New Fossil Species Discovered and Named After
Berlin Progressive- Post-Metal Band
'Ophiacantha oceani', a new brittle star fossil discovered by palaeontologists Dr. Lea Numberger and Dr. Ben Thuy at the Natural History Museum of Luxembourg was named after Berlin progressive metal band The Ocean to celebrate their palaeontology-inspired music.
"Musicians who so skillfully combine arts and science, composing albums like ‘Precambrian’ (with songs named after the periods of the Precambrian), ‘Pelagial’ (with songs named after the bathymetric subdivisions of the water column) and ‘Phanerozoic’ as well as the song ‘Turritopsis dohrnii’ referring to the immortal jellyfish from the Mediterranean, are more than deserving of being immortalized in the fossil record“, comments Dr. Ben THUY, Natural History Museum of Luxembourg, Palaeontology - Research & Collections Curator.
Read the news on the MUSEUM'S PAGE.
Access the original publication in scientific journal ZOOTAXA. The abstract states that „Identifiable remains of large deep-sea invertebrates are exceedingly rare in the fossil record. Thus, every new discovery adds to a better understanding of ancient deep-sea environments based on direct fossil evidence.“
The fossil was discovered in 2.6-million-year-old (Pliocene) deep-sea sediments of the Mediterranean but its closest living relative is from the Caribbean. Was it the victim of a yet undetected deep-sea extinction event?
A short video with further details on the discovery, which also features some NEW MUSIC by The Ocean, can be viewed here
The Ocean recently released their 8th full-length, Phanerozoic II: Mesozoic | Cenozoic, via Metal Blade Records (CD / digital) and the band's own Pelagic Records (vinyl).
In 2018, The Ocean released Phanerozoic I: Palaeozoic - the first half of a sprawling but superbly cohesive paleontology concept album. Widely hailed as their finest work to date, Phanerozoic I brimmed with moments of wide-eyed melodic brilliance, alongside the expected warping and weaving of post-metal conventions. Now, the group is ready to release the eagerly-awaited concluding parts of the Phanerozoic journey.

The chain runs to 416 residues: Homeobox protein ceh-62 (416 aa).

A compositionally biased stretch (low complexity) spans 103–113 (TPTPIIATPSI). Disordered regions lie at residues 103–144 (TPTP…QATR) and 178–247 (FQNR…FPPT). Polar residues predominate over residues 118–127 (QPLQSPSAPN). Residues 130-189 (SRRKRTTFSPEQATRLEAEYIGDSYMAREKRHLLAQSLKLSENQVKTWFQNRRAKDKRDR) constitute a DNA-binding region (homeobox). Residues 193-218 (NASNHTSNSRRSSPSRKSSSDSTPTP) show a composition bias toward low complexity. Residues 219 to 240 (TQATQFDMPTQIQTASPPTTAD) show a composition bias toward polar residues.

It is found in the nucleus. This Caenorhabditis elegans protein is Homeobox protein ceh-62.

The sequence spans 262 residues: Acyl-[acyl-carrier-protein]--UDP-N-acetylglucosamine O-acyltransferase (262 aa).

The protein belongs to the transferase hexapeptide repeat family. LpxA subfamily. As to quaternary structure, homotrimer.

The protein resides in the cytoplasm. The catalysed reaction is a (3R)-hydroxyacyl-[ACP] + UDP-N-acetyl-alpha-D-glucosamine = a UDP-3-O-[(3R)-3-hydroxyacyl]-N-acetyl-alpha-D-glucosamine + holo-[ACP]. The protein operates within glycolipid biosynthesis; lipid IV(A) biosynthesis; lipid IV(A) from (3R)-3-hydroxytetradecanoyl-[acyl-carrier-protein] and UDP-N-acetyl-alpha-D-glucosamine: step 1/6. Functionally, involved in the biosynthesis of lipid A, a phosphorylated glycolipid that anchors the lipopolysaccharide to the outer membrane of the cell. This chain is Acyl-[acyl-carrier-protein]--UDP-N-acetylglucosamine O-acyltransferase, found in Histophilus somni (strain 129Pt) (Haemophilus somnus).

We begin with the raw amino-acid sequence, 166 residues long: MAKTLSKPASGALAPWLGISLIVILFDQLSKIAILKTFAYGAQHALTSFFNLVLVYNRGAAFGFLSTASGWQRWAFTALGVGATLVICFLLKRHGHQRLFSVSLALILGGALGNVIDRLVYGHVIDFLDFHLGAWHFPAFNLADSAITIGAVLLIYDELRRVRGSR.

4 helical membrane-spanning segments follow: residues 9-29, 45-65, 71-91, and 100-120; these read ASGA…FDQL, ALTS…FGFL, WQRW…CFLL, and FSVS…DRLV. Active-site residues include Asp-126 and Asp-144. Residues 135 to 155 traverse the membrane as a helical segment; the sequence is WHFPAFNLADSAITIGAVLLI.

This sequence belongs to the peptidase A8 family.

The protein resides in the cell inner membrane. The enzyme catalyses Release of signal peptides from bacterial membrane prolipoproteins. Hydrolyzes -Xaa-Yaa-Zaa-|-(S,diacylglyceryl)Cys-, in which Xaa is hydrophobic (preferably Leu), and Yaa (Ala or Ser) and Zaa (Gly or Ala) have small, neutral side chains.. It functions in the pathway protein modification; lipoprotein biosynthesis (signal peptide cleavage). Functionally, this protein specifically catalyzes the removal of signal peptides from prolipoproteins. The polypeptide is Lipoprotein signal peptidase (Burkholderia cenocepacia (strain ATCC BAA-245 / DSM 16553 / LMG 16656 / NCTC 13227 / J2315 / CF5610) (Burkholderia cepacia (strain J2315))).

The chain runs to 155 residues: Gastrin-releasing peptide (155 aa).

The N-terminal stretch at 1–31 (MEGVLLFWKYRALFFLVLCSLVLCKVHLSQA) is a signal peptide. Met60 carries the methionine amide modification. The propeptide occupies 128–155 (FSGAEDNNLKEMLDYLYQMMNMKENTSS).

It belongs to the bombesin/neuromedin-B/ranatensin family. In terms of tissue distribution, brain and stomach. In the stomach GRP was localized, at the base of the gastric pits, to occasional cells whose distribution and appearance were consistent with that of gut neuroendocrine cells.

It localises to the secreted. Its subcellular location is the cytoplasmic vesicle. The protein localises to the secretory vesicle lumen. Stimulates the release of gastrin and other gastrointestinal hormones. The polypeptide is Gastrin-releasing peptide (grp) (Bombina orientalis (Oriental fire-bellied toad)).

In contrast with the compositional directness of Phanerozoic I, the new album - Phanerozoic II: Mesozoic | Cenozoic - is a vastly more progressive and experimental piece of work. Tracked in Iceland, Spain and Germany and produced by Jens Bogren, Phanerozoic II is underpinned by some of the most imaginative and challenging music that The Ocean - completed by drummer Paul Seidel, keyboard maestro Peter Voigtmann, bassist Mattias Hagerstrand and guitarist David Ramis Åhfeldt - have made yet. Divided into two sections - Mesozoic and Cenozoic - the album once again showcases the detail and depth that have become two of The Ocean's most enduring trademarks. While ostensibly delving into the extraordinary realities of the Earth's shifting temporal tides, Staps and his comrades have long drawn hazy parallels between their chosen subjects and the emotional experiences that their music strives to convey. Phanerozoic II is essentially an album about time, with some very poignant and pointed allusions to the modern world woven into the new music's spiritual fabric.
Phanerozoic II: Mesozoic | Cenozoic track-listing
2. Jurassic | Cretaceous
6. Miocene | Pliocene
The Australian and New Zealand Physical Release is available via Wild Thing Records
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